Library, Callahan Center, & Friends of Callahan Reach Out To Thousands of Framingham Seniors During Pandemic

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By Sydni Williams

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FRAMINGHAM – The Callahan Center and Framingham Public Library have been reaching out and working with seniors since late March, when the coronavirus pandemic hit the City of Framingham.

The library and Callahan Center staff have been creating opportunities to keep seniors healthy, connected, and informed, said its directors.

Newly-named Framingham Library Director Lena Kilburn told SOURCE that the library called all of its 7,500 senior patrons.

In addition, the Callahan Center reached out to 2,000 residents.

And Mark Goldman, who is chair of the Friends of Callahan, said the Friends contacted about 400 seniors.

Kilburn said the library wanted “to make sure they were ok, had what they needed in terms of food, medications, and support, and contact information should any needs arise.” 

Today, August 21, is National Senior Citizen Day.

Most seniors responded they were handling the situation with help from their family, friends, and neighbors.

Grace O’Donnell, Director of the Callahan Center said that “about 5%… did have specific needs such as access to food, grocery delivery or needs for paper goods or cleaning supplies.”

To improve communication and connection, the Framingham Public library set up a resource page on their website called  “Especially for Seniors.”  This page includes information on COVID-19, support services, scams, face-coverings, and more. 

The Callahan Courier newsletter, which is published monthly, served as a similar resource, with information on COVID-19 and the steps to stay safe.

In addition, the Callahan Center “worked with the Mayor’s office in sending out a postcard to all residents 55 and older to inform them of the city’s hotline for COVID-18 resources,” O’Donnell said. 

For seniors “isolation and communication are two of the biggest problems and concerns” Goldman explained. To help, the library has developed virtual programs to keep seniors healthy and connected, while they are at home.

Kilburn said that there are “twice weekly gentle exercise sessions, several book groups, and Coffee Talk Tuesdays.”

At the same time, the public library also has collected masks in bookdrops and distributed them to the community and seniors “via curbside pickup, distribution events, and by delivery to senior centers,” Kilburn said.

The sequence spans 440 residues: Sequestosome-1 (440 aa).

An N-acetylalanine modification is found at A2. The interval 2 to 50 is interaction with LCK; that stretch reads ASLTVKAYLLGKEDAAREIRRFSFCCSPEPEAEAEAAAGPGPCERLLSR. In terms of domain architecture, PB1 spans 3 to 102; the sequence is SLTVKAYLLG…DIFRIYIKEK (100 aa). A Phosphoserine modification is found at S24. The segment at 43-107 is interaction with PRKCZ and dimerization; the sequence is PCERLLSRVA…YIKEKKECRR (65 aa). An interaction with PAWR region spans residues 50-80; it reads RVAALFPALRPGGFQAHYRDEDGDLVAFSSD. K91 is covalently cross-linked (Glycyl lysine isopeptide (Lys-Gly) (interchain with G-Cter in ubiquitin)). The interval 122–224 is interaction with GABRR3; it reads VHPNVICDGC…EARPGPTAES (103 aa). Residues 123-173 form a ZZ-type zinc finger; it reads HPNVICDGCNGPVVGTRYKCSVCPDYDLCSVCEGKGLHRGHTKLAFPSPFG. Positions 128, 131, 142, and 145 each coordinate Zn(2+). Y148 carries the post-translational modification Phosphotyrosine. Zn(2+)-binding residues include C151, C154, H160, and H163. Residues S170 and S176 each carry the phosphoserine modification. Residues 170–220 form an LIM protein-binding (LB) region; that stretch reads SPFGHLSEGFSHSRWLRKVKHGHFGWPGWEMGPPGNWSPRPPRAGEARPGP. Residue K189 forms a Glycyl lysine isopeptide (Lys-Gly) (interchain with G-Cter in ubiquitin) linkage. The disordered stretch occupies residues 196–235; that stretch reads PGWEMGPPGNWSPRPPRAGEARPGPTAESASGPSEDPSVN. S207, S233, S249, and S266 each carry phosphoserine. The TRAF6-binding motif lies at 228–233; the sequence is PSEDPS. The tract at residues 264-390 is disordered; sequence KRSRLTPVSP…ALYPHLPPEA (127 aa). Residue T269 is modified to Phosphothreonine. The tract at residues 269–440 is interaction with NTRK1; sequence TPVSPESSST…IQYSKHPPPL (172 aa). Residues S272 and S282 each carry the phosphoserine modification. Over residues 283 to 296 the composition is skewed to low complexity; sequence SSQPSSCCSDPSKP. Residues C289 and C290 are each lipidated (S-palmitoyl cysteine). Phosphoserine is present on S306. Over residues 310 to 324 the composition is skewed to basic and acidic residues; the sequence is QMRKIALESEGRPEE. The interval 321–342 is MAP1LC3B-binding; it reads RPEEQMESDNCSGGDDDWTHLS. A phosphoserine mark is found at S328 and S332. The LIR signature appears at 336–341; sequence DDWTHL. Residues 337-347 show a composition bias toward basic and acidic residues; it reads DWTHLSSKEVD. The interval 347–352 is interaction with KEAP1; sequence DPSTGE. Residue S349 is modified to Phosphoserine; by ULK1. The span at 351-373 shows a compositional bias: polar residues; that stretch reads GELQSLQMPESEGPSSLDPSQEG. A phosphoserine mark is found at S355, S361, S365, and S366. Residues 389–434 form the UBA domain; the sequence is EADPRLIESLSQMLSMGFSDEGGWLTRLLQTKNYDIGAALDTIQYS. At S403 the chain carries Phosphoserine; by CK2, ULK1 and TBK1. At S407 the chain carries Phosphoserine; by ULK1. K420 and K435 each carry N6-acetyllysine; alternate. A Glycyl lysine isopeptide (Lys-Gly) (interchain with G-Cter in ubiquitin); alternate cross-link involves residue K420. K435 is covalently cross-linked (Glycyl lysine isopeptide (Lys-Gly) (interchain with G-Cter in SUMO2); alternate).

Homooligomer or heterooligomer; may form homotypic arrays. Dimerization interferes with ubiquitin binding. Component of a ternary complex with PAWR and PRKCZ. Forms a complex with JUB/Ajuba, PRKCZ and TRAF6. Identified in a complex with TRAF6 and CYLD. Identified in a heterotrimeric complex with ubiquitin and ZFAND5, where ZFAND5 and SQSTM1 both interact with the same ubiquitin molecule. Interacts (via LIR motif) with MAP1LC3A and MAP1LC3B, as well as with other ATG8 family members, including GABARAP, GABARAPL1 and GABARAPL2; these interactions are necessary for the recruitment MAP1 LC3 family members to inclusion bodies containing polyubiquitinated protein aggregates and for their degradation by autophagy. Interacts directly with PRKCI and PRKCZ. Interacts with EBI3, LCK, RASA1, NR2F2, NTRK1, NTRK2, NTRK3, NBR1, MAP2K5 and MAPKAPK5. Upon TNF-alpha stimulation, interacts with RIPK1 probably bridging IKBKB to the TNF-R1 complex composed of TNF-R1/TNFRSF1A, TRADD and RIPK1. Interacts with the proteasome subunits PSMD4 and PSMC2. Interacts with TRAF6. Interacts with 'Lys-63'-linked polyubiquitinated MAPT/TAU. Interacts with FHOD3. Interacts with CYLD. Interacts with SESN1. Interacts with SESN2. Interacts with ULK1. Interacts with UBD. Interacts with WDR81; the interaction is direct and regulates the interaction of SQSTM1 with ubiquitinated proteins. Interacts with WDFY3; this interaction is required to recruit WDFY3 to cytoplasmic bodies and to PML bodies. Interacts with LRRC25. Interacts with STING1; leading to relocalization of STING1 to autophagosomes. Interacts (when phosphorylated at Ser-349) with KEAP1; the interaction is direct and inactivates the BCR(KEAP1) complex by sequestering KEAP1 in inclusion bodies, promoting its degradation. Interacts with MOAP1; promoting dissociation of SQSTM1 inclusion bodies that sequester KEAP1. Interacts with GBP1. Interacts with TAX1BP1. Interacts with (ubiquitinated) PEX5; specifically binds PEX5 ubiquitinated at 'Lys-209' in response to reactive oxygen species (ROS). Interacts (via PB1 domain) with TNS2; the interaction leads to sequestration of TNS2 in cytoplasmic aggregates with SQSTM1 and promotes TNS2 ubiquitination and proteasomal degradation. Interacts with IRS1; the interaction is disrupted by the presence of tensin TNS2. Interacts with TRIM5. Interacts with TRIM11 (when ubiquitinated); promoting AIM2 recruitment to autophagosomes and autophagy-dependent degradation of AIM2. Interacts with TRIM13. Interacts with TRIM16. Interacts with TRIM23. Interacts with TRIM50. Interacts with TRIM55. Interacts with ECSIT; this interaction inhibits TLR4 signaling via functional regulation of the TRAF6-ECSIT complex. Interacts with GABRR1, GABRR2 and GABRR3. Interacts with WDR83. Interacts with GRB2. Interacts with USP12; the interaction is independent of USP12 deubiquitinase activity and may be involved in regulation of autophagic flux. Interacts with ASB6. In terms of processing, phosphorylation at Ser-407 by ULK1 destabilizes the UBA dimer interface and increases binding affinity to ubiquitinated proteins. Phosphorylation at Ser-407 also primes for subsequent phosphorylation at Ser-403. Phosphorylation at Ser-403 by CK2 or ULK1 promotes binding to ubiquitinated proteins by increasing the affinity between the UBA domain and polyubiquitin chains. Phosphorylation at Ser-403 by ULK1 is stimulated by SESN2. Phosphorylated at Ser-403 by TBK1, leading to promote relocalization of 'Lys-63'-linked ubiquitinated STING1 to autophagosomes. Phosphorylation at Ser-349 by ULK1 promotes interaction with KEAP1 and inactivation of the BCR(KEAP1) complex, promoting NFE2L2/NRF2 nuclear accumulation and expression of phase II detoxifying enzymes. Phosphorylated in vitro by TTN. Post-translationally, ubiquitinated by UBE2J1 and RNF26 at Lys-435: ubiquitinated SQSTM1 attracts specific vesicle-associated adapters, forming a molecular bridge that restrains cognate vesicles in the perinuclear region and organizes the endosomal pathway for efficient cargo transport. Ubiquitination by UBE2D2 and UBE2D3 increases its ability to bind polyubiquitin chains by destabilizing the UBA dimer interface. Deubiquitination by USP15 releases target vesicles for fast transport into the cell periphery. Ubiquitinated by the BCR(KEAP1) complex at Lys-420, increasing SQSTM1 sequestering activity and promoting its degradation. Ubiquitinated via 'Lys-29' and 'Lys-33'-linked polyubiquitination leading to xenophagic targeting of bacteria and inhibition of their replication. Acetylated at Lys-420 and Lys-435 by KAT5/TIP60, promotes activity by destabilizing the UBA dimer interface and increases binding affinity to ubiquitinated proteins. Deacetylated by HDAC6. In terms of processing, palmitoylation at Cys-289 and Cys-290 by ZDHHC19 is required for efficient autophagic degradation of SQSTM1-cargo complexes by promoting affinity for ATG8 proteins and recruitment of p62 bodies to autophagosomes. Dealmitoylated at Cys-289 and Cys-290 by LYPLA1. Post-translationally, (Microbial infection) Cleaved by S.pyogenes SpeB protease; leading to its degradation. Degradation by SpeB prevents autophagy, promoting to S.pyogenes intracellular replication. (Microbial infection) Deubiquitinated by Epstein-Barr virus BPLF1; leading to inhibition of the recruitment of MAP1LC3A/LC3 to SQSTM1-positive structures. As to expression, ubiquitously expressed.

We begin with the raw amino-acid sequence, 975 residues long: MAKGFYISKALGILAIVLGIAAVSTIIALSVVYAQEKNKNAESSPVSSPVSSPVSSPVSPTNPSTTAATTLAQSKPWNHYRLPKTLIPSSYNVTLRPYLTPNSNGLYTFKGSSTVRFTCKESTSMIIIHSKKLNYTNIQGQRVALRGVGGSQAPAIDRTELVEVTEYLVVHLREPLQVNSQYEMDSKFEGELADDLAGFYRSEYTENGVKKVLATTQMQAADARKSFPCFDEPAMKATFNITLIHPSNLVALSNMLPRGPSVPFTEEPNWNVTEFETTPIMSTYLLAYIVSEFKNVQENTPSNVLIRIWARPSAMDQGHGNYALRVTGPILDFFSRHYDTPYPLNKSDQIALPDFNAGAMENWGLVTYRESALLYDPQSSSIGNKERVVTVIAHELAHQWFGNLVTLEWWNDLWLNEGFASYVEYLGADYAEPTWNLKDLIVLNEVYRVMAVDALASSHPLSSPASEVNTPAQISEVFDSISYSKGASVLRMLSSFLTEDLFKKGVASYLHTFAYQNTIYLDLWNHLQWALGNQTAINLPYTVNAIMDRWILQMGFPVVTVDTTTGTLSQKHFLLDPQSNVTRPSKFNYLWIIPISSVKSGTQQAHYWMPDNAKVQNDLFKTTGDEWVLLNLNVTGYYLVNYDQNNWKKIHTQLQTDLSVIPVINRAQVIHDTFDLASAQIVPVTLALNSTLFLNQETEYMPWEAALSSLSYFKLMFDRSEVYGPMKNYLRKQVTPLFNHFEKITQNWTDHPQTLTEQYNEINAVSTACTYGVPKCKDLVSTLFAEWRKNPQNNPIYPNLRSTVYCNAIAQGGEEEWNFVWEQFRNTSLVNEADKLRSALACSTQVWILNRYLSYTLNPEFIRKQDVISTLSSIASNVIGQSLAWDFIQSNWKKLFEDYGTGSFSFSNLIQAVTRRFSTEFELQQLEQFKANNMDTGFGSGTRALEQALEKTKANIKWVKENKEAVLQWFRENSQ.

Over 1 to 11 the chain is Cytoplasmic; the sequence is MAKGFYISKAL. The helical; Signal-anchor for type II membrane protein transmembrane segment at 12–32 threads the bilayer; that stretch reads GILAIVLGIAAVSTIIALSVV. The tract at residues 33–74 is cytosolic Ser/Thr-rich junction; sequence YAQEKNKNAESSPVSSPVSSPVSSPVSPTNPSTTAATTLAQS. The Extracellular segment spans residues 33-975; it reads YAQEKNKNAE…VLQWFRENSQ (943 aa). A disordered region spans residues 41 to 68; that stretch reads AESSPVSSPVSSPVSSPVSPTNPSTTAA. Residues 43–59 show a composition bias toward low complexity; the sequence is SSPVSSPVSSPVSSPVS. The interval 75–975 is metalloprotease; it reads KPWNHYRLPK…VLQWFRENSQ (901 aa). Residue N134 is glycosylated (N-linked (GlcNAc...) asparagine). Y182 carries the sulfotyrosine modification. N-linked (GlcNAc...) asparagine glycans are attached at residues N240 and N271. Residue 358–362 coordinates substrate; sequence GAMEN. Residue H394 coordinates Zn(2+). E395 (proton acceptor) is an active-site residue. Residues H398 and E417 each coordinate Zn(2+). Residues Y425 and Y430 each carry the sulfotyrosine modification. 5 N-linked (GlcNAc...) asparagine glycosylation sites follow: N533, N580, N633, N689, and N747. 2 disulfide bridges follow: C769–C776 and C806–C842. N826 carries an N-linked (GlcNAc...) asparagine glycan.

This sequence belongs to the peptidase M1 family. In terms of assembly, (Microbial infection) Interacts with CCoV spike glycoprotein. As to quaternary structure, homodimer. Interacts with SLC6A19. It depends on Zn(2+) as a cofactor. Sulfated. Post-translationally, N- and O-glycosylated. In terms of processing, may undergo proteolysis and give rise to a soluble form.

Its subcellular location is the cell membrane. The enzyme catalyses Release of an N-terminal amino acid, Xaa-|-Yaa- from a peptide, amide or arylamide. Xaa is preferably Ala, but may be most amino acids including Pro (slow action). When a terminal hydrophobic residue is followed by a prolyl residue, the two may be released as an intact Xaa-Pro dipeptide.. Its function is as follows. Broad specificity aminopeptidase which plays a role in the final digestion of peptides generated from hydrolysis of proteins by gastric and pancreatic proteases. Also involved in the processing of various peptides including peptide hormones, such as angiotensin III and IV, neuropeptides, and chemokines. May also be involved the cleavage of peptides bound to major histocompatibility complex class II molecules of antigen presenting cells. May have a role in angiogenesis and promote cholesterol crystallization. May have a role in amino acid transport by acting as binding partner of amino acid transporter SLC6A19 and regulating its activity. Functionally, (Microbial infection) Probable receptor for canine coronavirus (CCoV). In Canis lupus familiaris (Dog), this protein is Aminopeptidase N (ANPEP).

The library has also begun delivering library materials to several senior living centers, such as Brookdale, Shillman House, and Carmel Terrace.

To ensure safety with this delivery system, the library worked with each senior center and Dr. Sam Wong, Director of Public Health. While they continue this contactless curbside system, they have also begun to allow patrons to use computers at the main library by appointment. 

With all these efforts, Kilburn said “constant connection and outreach is key to keeping our seniors connected and engaged.” 

At the Callahan Center, the social services staff respond to needs and concerns. They also have recruited volunteers to be phone buddies to those who need extra connection. Via Zoom, they are offering classes, group programs and cultural events, as well as volunteers to help seniors learn how to use zoom, “so they can take advantage of the various ways to connect with others, while keeping socially distant” O’Donnell explains. 

The Callahan Center also has free, frozen meals from Daniel’s Table available for those in need. 

O’Donnell said “for the most part, the older adult population has been very compliant with the advice to wear masks, stay 6’ apart, avoid large gatherings.”

During this time “some are making use of the many free options on Youtube, some are getting out into the fresh air, and some are making use of the zoom sessions we offer.”

Right now, with the heatwave, the Callahan Center is helping seniors to stay cool and O’Donnell said that “the main message I would like people to know is you don’t have to try to handle this all by yourself. Reach out and we will see what we can do to make the situation more manageable.”

Despite the current efforts, Goldman “feels more outreach is needed.”

For example, “a vast group of seniors do not have or know how to use today’s technology,” he said.

Goldman suggested disadvantaged seniors should receive Chromebooks to make information more readily available. 

Kilburn echoed his sentiment.

“The Library is committed to continuing to innovate ways to serve our seniors by developing programming, working to safely get Library materials into their hands, and working with City departments like Parks and Recreation and the Callahan Center, and the Department of Public Health, as well as our Community Partners, to maximize our impact.”

As of August 10, the main Framingham Public Library’s computers can be reserved for short blocks of time. This is for only the Lexington Street library.

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Sydni Williams is a SOURCE summer intern and a student At St. Mark’s in Southborough

editor

email: editor@FraminghamSource.com call or text at 508-315-7176